Conditions of Confinement
OJJDP continued its leadership role in advancing work on conditions of confinement to ensure that the physical conditions and services of facilities that hold juveniles conform to national standards. Central to these efforts is OJJDP's support of Performance-based Standards (PbS) for Youth Correction and Detention Facilities, which was launched by the Office in 1995 in response to deplorable conditions reported in a 1994 study of secure facilities. PbS helps agencies and facilities identify, monitor, and improve conditions and treatment services provided to incarcerated youth using national standards and outcome measures. The program was one of five recipients of the 2004 Innovations in American Government Award from Harvard University and the Council for Excellence in Government. Due in large part to OJJDP's investment in the program, the PbS framework of national standards is now implemented in a majority of States. OJJDP continues to provide training and technical assistance to the States through regular events held throughout the year. In January 2007 and again in October 2008, the Office held intensive training on compliance monitoring issues, which addressed conditions of confinement. OJJDP also supports a longitudinal study of alcohol, drug, and mental disorders among juvenile detainees. Funded annually since the mid 1990s, the study is providing important insights on how to address the needs of detained youththe majority of whom suffer from one or more psychiatric disorderswhich may be critical to breaking the cycle of recidivism. OJJDP published two bulletins reporting findings from this study in 2006. OJJDP is also funding three data collections to describe both the youth placed in residential facilities and the environments of these facilities: the Census of Juveniles in Residential Placement, which provides detailed information on all juveniles in residential facilities in the United States; the Juvenile Residential Facility Census, which collects information on how facilities operate and the services they provide; and the Survey of Youth in Residential Placement, a new and unique collection that gathers information directly from youth in custody in the juvenile justice system through anonymous interviews. OJJDP began publishing a bulletin series in 2008 to highlight the first national Survey of Youth in Residential Placement.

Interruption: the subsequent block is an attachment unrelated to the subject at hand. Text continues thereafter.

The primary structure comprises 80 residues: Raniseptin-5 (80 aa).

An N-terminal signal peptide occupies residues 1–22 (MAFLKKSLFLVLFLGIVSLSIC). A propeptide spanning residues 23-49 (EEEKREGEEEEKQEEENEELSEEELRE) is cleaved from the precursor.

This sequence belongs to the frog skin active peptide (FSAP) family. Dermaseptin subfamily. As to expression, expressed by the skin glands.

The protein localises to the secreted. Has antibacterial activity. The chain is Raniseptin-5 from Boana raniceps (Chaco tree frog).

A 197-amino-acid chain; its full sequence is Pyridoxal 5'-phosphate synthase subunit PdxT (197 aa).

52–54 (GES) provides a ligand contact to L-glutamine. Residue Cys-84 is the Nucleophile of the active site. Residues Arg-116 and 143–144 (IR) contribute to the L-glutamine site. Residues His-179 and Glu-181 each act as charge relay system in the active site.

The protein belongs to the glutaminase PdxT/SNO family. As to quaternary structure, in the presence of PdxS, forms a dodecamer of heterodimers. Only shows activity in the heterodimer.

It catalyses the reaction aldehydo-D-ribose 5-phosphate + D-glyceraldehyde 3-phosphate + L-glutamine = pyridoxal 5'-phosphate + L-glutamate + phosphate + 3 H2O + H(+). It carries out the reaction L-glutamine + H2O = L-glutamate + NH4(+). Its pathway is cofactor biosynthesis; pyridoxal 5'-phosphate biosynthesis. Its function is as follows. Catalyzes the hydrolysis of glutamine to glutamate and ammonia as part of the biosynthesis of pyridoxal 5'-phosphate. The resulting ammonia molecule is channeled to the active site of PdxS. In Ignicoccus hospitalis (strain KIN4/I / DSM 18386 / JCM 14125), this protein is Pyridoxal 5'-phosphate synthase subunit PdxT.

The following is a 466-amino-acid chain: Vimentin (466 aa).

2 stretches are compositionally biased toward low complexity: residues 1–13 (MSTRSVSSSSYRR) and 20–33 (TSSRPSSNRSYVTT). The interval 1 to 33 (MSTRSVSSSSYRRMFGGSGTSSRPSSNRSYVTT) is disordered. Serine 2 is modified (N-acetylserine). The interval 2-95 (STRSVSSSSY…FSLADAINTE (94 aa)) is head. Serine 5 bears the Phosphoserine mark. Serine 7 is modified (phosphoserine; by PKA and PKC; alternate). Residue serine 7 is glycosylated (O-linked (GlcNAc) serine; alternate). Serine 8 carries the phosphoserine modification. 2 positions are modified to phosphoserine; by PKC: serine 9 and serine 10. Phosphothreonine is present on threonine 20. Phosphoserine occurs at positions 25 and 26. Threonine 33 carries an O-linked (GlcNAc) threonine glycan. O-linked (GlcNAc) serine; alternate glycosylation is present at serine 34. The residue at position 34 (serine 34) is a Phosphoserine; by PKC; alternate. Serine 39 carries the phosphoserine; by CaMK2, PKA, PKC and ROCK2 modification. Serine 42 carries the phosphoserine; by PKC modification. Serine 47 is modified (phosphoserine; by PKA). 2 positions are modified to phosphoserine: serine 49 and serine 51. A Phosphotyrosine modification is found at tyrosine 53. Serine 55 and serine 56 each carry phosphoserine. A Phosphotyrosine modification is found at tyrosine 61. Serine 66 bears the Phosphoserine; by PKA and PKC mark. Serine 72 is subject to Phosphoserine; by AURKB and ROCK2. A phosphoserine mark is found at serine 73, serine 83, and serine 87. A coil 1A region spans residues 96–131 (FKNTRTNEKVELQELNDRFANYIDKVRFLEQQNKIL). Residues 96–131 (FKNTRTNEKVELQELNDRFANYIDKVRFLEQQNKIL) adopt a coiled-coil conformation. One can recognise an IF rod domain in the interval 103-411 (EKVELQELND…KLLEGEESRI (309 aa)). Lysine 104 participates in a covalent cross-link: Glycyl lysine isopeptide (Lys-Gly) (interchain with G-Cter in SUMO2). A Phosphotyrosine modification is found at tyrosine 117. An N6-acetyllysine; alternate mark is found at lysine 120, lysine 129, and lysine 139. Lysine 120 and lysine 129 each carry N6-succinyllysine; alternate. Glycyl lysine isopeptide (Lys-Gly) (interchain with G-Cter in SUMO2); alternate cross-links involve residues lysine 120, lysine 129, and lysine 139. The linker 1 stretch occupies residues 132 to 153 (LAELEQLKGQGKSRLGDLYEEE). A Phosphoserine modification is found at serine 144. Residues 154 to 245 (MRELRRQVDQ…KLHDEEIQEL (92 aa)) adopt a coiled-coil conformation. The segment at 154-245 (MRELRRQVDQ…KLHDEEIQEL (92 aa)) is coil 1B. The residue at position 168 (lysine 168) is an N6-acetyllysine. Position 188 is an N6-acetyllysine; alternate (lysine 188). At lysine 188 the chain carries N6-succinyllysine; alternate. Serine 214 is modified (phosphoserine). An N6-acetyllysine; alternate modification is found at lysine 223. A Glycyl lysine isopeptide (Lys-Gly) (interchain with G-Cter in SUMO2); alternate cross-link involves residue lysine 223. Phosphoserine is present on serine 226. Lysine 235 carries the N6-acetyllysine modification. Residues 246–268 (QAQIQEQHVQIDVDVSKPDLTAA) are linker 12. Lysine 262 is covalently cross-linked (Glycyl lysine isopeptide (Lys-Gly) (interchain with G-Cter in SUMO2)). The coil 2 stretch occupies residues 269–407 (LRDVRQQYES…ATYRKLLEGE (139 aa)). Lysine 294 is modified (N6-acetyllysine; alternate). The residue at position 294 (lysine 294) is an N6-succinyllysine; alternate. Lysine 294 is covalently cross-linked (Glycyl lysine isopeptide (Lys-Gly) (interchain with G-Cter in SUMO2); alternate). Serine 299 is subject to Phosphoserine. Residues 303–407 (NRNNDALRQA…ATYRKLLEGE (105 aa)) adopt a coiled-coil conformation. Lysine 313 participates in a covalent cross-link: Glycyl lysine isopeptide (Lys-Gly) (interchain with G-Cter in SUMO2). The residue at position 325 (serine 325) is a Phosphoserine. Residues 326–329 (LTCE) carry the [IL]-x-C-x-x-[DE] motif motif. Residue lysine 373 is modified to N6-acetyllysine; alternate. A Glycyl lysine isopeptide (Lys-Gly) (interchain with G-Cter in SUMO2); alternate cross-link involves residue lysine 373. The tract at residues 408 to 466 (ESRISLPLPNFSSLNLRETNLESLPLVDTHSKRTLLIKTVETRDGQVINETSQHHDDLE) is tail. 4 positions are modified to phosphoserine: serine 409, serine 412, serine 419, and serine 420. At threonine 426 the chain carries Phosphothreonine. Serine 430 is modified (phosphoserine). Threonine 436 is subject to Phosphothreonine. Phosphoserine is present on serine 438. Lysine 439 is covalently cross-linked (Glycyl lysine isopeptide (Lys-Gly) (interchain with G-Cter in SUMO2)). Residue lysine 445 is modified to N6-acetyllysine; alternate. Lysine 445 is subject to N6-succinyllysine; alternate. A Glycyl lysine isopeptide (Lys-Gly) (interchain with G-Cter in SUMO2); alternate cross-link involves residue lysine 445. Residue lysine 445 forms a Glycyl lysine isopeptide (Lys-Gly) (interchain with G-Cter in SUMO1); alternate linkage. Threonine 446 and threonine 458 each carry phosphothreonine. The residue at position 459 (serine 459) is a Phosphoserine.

Model Programs Guide
In response to requests for information concerning effective programs that deliver strong outcomes, the Office has expanded the Model Programs Guide (MPG) over the years to profile more than 175 prevention and intervention programs and help communities identify those that best suit their needs. Originally developed in FY 2003 as a tool to support the Title V Community Prevention Grants Program, users can now search the Guide's database by program category, target population, risk and protective factors, effectiveness rating, and other parameters to select evidence-based strategies to improve their communities. Recently, OJJDP added the DMC Reduction Best Practices Database to MPG, which is designed to assist jurisdictions in the development of effective initiatives to reduce disproportionate minority contact (DMC) with the juvenile justice system. For more information, please check the Model Programs Guide.
Disproportionate Minority Contact